When most people think of sculptures, classics like Rodin’s The Thinker or Michelangelo’s David come to mind, not gigantic hands or underwater goddesses.
We’ve collected a list of parks across the globe that are home to some of the strangest, most off-the-wall sculptures you can imagine. From Man Throwing Babies to 1001 Nights built from thousands of tons of sand, these works of art will likely leave you scratching your head in wonder.
1. All Hands on Deck
At Sun Cruise Resort in South Korea, you can enjoy the feel of a cruise while staying safely on land. At the hotel, shaped like a full-size cruise ship perched on the edge of a cliff overlooking the ocean, you can find a variety of eccentricities-- not the least of which is the sculpture garden. Its centerpiece is a gigantic pair of hands called “The Hands of Blessing,” which open to the sea and are a perfect spot to catch the sun rise. Also found in their sculpture garden is a collection of totem poles nestled among flowers and gardens. The resort is reportedly a popular place to propose.
2. Under the Sea
In Mexico, dive into the waters around Cancun, Isla Mujeres and Punta Nizuc to discover an underwater museum of 450 permanent life-size sculptures by Jason deCaires Taylor. Named the Museo Subacuatico de Arte (MUSA), the underwater park provides a reef structure that encourages coral life, while also offering an attraction for snorkelers and divers, drawing them away from other natural reefs that are in recovery. Mexico is not the only home to one of Taylor’s under-the-sea sculpture parks. You can also find them below the sea in Grenada, in a river in Canterbury, England, and the Bahamas.
3. A Desert Marvel
What can you do with 35,000 tons of sand, 70 sculptors and five soccer fields of space? Create the world’s largest sand sculpture, of course. Opened from January to April 2014, the sands of time recently erased this marvel in Kuwait (all sand sculptures are temporary). Yet, the park was a spectacle to behold. Created by the Sand Sculpture Company and commissioned by the Proud to Be Kuwaiti organization, this sculpture pictured took nine weeks to build and featured a 10,000-ton central palace that was more than five stories high and which ranks as the tallest sand sculpture ever built. Look for more sand sculptures around the world this year at the Fulong Sand Sculpting Art Festival in Taiwan through June, the Fiesa International Sand Sculpture Festival in Portugal May through October, and Storyland at Frankston Waterfront in Australia in December.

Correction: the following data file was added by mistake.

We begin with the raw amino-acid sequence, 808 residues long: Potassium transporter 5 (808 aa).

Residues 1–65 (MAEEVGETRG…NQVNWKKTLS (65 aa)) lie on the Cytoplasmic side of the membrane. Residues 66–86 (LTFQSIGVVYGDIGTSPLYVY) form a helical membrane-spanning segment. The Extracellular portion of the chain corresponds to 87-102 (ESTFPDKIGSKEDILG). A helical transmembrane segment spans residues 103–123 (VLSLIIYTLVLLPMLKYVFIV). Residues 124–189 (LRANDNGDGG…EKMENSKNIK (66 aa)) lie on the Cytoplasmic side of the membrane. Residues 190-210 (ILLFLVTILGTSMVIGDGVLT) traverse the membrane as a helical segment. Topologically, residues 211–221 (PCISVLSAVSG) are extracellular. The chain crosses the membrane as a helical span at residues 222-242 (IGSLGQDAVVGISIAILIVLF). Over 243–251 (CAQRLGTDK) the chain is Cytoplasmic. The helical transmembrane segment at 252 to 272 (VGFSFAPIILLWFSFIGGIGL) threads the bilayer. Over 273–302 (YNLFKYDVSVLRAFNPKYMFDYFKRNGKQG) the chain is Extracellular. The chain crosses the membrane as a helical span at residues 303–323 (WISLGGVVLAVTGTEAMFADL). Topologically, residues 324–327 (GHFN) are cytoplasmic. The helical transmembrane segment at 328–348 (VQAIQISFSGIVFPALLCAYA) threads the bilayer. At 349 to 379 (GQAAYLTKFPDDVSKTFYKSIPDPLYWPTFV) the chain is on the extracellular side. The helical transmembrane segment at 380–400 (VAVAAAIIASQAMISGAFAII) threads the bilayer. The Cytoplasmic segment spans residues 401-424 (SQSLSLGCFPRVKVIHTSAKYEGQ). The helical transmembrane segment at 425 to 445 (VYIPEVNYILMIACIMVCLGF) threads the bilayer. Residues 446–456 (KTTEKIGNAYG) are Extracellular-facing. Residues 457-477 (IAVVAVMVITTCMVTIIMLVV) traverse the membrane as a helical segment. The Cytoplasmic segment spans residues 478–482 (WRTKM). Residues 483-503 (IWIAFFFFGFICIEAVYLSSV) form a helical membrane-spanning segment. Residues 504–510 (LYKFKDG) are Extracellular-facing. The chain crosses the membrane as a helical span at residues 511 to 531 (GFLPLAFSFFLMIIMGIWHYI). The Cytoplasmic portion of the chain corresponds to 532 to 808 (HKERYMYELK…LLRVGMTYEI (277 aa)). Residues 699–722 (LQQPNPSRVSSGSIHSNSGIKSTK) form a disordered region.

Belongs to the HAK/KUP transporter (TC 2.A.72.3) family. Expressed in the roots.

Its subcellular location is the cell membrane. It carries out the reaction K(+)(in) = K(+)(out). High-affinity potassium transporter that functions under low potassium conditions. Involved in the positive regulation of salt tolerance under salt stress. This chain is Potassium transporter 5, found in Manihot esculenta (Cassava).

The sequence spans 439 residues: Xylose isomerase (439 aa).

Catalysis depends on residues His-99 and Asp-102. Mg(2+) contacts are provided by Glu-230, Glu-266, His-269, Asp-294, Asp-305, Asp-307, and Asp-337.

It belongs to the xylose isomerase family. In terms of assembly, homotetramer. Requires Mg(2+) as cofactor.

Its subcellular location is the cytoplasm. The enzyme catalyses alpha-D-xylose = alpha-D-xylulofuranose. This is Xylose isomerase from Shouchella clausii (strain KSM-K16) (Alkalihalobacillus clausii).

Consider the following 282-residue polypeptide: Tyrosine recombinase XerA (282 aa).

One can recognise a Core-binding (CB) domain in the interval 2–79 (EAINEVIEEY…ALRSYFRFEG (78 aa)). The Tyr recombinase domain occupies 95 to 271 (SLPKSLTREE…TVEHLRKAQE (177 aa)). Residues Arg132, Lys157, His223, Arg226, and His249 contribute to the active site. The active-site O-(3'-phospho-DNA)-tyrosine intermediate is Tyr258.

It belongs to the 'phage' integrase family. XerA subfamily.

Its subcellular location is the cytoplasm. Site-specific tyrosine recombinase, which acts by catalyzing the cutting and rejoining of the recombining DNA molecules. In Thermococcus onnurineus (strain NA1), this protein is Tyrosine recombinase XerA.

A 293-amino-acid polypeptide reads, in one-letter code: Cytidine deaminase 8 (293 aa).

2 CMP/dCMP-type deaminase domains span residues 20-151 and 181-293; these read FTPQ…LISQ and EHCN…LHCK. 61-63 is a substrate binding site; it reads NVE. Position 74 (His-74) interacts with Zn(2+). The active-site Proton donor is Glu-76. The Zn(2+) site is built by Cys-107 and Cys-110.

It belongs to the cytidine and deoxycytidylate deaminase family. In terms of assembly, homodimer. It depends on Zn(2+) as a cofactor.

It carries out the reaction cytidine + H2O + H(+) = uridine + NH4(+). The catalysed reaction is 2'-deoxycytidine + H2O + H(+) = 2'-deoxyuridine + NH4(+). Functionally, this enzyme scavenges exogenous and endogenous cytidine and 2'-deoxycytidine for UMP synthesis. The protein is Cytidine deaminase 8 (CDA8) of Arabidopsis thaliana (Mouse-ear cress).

4. Art in the Park
Norway offers visitors the world’s largest sculpture park made by a single artist, and is one of the country’s most popular attractions. Vigeland Park in Oslo features more than 200 bronze and granite sculptures by artist Gustav Vigeland whose works evoke twisting, intertwining people in various poses. Although within a lovely park setting that’s a favorite with locals, the sculptures are off the wall with names like “Man Throwing Babies” and a somewhat erotic mixing of bodies.
Oslo is also home to a brand new sculpture park within Ekeberg public park, where Edvard Munch famously got his inspiration for his painting “The Scream.” The park is a mix of artists from classical masters, such as Rodin and Renoir, to more modern and contemporary artists-- all of whose works honor women.
5. About Face
Where can you see the world’s most famous (and infamous) people recreated in stone? At Great Stone Face Sculpture Park in South Korea. About an hour or so by bus from Seoul, this park is full of sculptures (mostly just large faces) of everyone from Sharon Stone, Elvis, Fidel Castro and Abraham Lincoln to Jesus and Arnold Palmer. The founder has created a space that he says honors some of the most important political leaders, writers, scientists, philosophers, artists and more from 180 countries around the world. The park is divided into themed walks like Buddhism, Greek Gods, Musicians, Sports Stars and others. You can even catch a demonstration of how the “faces” are created.
6. Heavy Metal
If you happen to be driving through South Dakota, you might notice some large sculptures out in the middle of the prairie. Located off I-90 in Montrose, S.D., Wayne Porter has created metal giants like a bronze horse and a bull head as part of his Porter Sculpture Park. Porter’s works are largely constructed out of junk metal with the largest coming in at 25 tons and six stories tall. Stop by anytime Memorial Day through Labor Day for a guided tour of his more than 50 towering works of
7. Colombian National Pride
Parque Jaime Duque in Colombia is an eclectic tribute to God, as well as the country’s national symbols and icons of world culture. Named after a famous aviator, who helped open international air routes to Colombia, the park lets you wander among a recreation of the Taj Mahal, a replica of the archeological site of San Agustin, a giant map of Colombia, a museum of 700 life-size sculptures that tell the story of mankind’s history, the seven wonders of the ancient world, a medieval castle which recreates Dante’s Divine Comedy and other curiosities. For perhaps the best look at the various attractions, hop on the park’s train for panoramic view.
Lyn Mettler is an Indianapolis, Ind.-based travel writer. You can find her at www.GotoTravelGal.com or on Twitter at @GotoTravelGal.